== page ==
The performance of the shielded window can be measured in terms of both its electrical and optical performance. Optical performance can be defined in terms of optical transparency of the window. Accordingly, by “transparent” or “transparency” is meant, in the context of the invention, that the coated window transmits an amount of light in the visible spectrum of at least about 20% of the original incident light, measured along the normal axis of the window. The unshielded substrate is a glass or plastic element which can be tinted or clear. The window is “clear” when there is an absence of visibly noticeable distortion, haze or flaws as detected by the naked eye at a distance of from about 0.5 to 1 meters from the window. The window can be substantially planar or non-planar, meaning that the surface of the window can be curved (convex, concave, or a combination thereof) or substantially flat.

The electrical performance of the shielded window can be measured by the surface resistivity in ohm/square. A low resistivity is desired as this means that the surface conductivity is high. EMI shielding performance is measured in decibels over a range of frequencies ranging from 20 MHz to 18 GHz, wherein a constant decibel level over this range is preferred. For most applications, an EMI shielding effectiveness of at least about 10 dB, and usually at least about 20 dB, and preferably at least about 60 dB or higher, over a frequency range of from about 10 MHz to 10 GHz, is considered particularly desirable.

A conductive coating or ink layer is applied to all or part of the surface of the window to achieve the EMI shielding and optical effects desired for a particular application. Suitable application techniques are known in the art and include any number of coating, printing and spray techniques, such as, by way of example, ink jet printing, screen printing, gravure printing, flexographic printing, lithographic printing, pad printing, transfer coating and spray painting. The coating of the invention is advantageously applied in a selected pattern at a thickness of less than about 10 microns. A suitable printing pattern, by way of example, is a square grid pattern with printed line widths of from about 30 microns to about 100 microns, and line spacings of from about 300 microns to about 900 mircons.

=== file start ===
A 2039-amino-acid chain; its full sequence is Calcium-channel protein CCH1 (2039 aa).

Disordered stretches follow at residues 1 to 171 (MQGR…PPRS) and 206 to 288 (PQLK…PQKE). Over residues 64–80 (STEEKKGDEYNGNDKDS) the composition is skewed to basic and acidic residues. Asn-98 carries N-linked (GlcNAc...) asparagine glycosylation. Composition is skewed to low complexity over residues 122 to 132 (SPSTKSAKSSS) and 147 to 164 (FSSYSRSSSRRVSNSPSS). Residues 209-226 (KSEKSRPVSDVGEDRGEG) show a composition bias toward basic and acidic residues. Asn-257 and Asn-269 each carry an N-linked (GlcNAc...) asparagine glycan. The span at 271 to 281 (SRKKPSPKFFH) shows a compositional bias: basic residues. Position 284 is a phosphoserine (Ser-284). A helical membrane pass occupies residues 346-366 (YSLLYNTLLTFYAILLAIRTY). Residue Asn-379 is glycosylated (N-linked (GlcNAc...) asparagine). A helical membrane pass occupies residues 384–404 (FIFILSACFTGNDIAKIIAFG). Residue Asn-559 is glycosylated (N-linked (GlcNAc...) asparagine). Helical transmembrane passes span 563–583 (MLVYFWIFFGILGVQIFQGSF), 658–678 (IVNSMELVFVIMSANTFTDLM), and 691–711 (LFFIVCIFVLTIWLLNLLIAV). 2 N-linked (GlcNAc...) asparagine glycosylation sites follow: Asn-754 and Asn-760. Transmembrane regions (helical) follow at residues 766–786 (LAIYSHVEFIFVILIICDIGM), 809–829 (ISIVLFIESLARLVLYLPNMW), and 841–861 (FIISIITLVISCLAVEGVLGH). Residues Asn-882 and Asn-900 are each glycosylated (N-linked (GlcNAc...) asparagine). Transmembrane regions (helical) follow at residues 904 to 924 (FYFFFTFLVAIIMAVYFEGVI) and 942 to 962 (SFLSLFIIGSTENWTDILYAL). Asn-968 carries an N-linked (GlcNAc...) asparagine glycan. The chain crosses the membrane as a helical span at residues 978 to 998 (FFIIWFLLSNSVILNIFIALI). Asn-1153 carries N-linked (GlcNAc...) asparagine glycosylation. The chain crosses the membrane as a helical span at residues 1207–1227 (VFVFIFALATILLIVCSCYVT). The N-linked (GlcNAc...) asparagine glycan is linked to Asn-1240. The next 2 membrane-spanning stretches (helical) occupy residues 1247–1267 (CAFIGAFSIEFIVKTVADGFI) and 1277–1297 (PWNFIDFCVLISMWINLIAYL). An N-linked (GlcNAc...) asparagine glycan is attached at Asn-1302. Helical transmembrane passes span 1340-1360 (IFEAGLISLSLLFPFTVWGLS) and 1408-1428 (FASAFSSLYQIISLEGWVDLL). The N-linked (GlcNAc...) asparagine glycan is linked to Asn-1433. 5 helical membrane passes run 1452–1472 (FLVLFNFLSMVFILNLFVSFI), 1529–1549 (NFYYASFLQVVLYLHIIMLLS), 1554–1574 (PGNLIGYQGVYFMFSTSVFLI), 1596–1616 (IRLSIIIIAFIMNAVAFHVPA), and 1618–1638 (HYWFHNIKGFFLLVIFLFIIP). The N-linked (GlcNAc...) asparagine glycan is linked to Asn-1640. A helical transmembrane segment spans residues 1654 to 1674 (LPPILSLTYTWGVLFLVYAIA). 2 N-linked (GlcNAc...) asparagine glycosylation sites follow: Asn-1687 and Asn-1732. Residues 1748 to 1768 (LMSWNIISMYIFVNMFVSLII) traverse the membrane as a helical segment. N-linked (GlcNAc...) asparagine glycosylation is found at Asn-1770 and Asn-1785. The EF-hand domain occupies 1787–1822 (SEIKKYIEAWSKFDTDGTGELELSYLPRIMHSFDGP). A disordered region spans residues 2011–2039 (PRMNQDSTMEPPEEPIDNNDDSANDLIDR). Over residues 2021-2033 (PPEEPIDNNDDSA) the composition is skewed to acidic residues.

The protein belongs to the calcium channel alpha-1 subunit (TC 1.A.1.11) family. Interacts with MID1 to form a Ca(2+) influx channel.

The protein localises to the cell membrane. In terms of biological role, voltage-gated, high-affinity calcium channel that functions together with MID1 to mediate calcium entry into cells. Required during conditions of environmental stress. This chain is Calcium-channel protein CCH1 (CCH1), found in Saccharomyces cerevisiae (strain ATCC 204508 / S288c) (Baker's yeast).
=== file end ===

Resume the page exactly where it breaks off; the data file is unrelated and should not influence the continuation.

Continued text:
The conductive coating or ink comprises a polymer and conductive nanoparticles. The thickness of the coating and the loading of the nanoparticles will define the performance. The performance also depends on the loading of the conductive coating, with a higher loading and thicker coating providing superior shielding performance, but at the expense of optical transparency. Typically, the filler proportion of the coating is generally between about 10-80% by volume or 50-90% by weight, based on the total volume or weight, as the case may be, although it is known that comparable EMI shielding effectiveness may be achieved at lower conductivity levels through the use of an EMI absorptive or “lossy” filler.

As used herein, the term “nanoparticle” or “conductive nanoparticle” is intended to define a conductive particle, of regular or irregular shape, having at least one dimension of less than about 100 nanometers (nm), preferably having all dimensions of less than about 100 nm, and most preferably having at least one dimension or all dimensions of less than about 20 nm. Representative nanoparticle shapes include spheres, spheroids, needles, flakes, platelets, fibers, tubes, etc.

The conductive nanoparticles of the invention can be fabricated from conductive or EMI absorptive materials. Operable conductive materials include silver, gold, Monel, copper, steel, nickel, tin and ITO (indium/tin oxide), or any combination thereof. Silver is the preferred material. Operable EMI absorptive materials include ferrite among others.

The nanoparticles are mixed with the polymer binder using known formulation technology. The nanoparticles form a suspension or colloidal mixture in the polymer in the liquid state. When the coating or ink is applied to the window substrate and cured to form a solid coating, the particles form a conductive path or circuit on the surface of the window, thereby providing the desirable shielding effects.